By Janie Southard
WAPAKONETA -- Garbage hauler Mike Maharg of Celina says Auglaize County Commissioners are dictating where he can take trash by enforcing the county's $9 per ton generation fee, which is the second highest of all Ohio's counties.
Commissioner Hugh Core says, "We have no preference where you take it as long as our fee is collected."
Whenever a trash hauler unloads, a generation fee must be paid back to the county where the trash was collected to help with various programs, such as recycling. Auglaize County charges $9 per ton.
Maharg claims an average charge in Ohio is about $4 per ton for generation.
"It's all about money for them. But I say this is America, the land of free enterprise, and they're interfering with my right to make a living," Maharg said. The Celina trash hauler, who has been in business 20 years, is hauling trash from his routes in New Knoxville and New Bremen, villages with whom he has contracts, to a landfill in Jay County, Ind., where the Auglaize fee is not collected. The commissioners have contacted that landfill staff and requested they collect the fee, but the Indiana group has refused.
"It's interstate commerce and (the Indiana landfill) can't regulate it," Maharg said following a Tuesday afternoon meeting of the Auglaize County Solid Waste Management District.
Core pointed out the landfill near Fort Wayne, Ind., will collect the Auglaize fee with no trouble. "All the haulers in the county pay the fee with no trouble, except you," Core said.
At the end of the meeting, Core said, if necessary, the commissioners will begin the procedure for a public meeting to establish designated landfills. This means haulers can only deal with landfills who vow they will collect the county's generation fee. For his part, Maharg at one point said he'd need time to alert his customers of the changes and offered Jan. 1 as a deadline. Later he said he could not "commit to anything at this time."
Stan Wietholter and Wayne York, village officials representing New Knoxville and New Bremen respectively, said an increase of about 10 cents per bag would not be objectionable to residents. (In 2004, New Knoxville residents bought 18,640 bags for trash and in New Bremen that number was 78,040, Wietholter and York said.)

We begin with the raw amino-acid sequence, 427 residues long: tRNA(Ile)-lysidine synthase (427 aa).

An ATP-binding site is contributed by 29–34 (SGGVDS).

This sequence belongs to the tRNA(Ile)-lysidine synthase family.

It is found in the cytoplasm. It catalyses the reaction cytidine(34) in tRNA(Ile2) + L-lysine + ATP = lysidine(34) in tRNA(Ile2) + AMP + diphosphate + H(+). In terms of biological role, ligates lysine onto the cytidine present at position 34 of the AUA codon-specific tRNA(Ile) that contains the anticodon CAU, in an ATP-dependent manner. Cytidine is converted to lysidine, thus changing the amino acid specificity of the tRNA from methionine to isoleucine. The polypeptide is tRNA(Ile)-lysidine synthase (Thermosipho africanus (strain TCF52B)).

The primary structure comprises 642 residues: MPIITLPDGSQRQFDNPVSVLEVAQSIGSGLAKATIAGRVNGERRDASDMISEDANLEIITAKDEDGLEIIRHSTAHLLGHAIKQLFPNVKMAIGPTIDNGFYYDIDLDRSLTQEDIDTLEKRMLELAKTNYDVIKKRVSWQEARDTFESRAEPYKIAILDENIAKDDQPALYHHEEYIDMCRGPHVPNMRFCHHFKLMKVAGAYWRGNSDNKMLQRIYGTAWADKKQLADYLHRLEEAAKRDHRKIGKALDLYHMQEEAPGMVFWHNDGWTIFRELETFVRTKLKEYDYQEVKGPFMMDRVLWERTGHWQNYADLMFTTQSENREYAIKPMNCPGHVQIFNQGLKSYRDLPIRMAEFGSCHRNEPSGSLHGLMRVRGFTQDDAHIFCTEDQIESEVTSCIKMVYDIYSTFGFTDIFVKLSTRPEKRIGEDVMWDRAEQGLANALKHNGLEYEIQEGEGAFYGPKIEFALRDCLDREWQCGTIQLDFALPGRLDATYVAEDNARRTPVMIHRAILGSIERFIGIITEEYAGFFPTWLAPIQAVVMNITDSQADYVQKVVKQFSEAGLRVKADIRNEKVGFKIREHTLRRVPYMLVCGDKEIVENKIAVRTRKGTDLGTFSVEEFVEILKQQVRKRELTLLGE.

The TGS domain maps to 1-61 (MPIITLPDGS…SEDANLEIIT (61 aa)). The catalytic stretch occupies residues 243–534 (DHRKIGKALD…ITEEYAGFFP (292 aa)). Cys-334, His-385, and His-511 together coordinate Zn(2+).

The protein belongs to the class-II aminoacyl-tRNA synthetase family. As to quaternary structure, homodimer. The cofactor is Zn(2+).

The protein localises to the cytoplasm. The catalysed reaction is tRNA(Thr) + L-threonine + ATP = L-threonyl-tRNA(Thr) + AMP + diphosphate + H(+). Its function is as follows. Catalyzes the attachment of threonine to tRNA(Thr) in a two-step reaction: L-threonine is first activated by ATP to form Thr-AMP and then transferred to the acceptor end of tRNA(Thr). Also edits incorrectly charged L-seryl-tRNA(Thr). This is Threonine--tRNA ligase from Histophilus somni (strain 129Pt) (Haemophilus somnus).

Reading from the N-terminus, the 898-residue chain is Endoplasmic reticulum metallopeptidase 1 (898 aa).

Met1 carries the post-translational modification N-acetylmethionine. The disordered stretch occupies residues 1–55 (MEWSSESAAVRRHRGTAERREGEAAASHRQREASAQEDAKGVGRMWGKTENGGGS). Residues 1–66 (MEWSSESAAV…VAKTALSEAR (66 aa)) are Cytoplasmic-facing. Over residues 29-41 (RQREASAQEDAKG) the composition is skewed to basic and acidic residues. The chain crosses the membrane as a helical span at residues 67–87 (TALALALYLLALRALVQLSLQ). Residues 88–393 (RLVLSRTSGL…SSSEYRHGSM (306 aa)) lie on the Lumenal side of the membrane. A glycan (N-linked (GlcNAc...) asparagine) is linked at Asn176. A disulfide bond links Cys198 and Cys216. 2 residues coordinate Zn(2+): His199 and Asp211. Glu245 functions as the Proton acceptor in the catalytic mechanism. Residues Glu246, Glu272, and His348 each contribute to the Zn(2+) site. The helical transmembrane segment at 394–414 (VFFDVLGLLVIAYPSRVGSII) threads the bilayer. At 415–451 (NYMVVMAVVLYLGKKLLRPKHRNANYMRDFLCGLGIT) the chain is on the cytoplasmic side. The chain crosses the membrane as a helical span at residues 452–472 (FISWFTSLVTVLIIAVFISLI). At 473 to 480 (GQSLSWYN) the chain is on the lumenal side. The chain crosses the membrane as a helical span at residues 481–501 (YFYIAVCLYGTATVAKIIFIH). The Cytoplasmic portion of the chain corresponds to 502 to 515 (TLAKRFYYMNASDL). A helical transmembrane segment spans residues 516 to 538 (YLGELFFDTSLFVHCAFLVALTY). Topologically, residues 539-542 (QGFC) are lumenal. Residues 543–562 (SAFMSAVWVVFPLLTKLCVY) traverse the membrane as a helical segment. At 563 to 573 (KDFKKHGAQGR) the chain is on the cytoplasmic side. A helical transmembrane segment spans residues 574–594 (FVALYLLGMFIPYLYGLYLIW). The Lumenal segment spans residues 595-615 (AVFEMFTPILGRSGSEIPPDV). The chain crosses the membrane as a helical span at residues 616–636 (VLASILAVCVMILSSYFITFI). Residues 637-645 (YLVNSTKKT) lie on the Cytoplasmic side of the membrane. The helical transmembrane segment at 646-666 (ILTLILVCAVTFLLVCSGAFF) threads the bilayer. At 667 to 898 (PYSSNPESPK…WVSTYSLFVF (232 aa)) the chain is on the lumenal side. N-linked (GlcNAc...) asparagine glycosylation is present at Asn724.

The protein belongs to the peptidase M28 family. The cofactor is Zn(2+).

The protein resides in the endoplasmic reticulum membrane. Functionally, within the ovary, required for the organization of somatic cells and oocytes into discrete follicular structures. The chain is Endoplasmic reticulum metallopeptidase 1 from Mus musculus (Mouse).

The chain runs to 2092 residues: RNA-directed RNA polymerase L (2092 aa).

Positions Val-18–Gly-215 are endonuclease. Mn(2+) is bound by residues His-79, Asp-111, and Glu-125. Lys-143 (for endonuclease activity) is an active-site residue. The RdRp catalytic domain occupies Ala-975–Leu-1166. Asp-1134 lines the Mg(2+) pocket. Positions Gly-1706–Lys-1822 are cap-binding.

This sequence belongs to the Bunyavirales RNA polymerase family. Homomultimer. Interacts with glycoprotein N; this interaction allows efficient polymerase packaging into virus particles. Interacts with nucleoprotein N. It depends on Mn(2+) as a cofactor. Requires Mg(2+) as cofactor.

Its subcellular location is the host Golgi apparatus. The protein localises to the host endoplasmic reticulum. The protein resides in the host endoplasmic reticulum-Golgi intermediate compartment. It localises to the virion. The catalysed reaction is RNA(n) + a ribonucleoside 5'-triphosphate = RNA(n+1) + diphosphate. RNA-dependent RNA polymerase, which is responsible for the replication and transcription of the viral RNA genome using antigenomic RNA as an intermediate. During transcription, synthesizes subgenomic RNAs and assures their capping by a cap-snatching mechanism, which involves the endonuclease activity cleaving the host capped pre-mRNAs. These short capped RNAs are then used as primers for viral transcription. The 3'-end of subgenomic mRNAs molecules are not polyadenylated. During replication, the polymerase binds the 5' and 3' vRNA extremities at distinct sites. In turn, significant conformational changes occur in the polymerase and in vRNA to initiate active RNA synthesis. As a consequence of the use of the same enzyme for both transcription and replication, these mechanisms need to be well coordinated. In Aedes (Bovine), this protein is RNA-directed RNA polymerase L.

Core commented that if Maharg would pay the fee himself, there wouldn't need to be an increase to customers.
Maharg services 17,376 Auglaize County households and believes a fair plan would be for the commissioners to assess every household a monthly fee of $2 to be paid with their taxes.
Waste district board member and Wapakoneta city manager Rex Katterheinrich said he did not believe that type of charge is legal on the tax duplicate.
"And, I can tell you from experience, it would cause a huge collection problem. I guess you've all seen the lists of people in the newspaper who do not pay their taxes," he said.
After the meeting, Maharg told The Daily Standard his final cost per ton is $52.25, which he said includes a variety of separate fees.
Dave Reichelderfer, coordinator for the Auglaize County solid waste district, commented later when he heard Maharg's costs that "they're not bad."
Many counties on the East Coast are charging fees of $90 per ton and more, which is why those places are contracting with landfills in Ohio where the rates are much lower, he pointed out.
Reichelderfer explained after the meeting some of the reasoning behind the high generation fee.
"We are a small county (population), and we just can't generate enough trash to operate our programs at the recycling center," he said, highlighting that small counties generate a small volume of trash.
He named about nine different programs the solid waste district supports including recycling of computers, appliances, tires, household hazardous waste (paint, etc.), special event recycling, hiring community groups to help with recycling, etc.
"Community groups like the Scouts, church clubs, 4-H, civic clubs and so forth sponsor recycling efforts and man the (recycling) center on certain days. Last year we paid more than $50,000 to the various groups," he said. "I don't believe we have any extra frills. Our district office is a space about 12-foot by 12-foot at the recycling center."
The $9 stays in the solid waste management district coffers. They are not mingled in with any other county funds, according to the waste management district coordinator.
There are three ways the district is funded: the generation fee, the sale of recyclables, and grants.
"In the past we have had as much as $44,000 in grants from Ohio Department of Natural Resources. With all the state cuts this year, I don't look for a lot of grant opportunities. In fact, we haven't even received any applications yet, which is unusual," Reichelderfer said.
His operation's 2004 numbers show a small carry-over of about $18,000, which enabled the commissioners to keep the generation fee at $9/ton, rather than increasing it to $10/per ton as is permitted in the original resolution.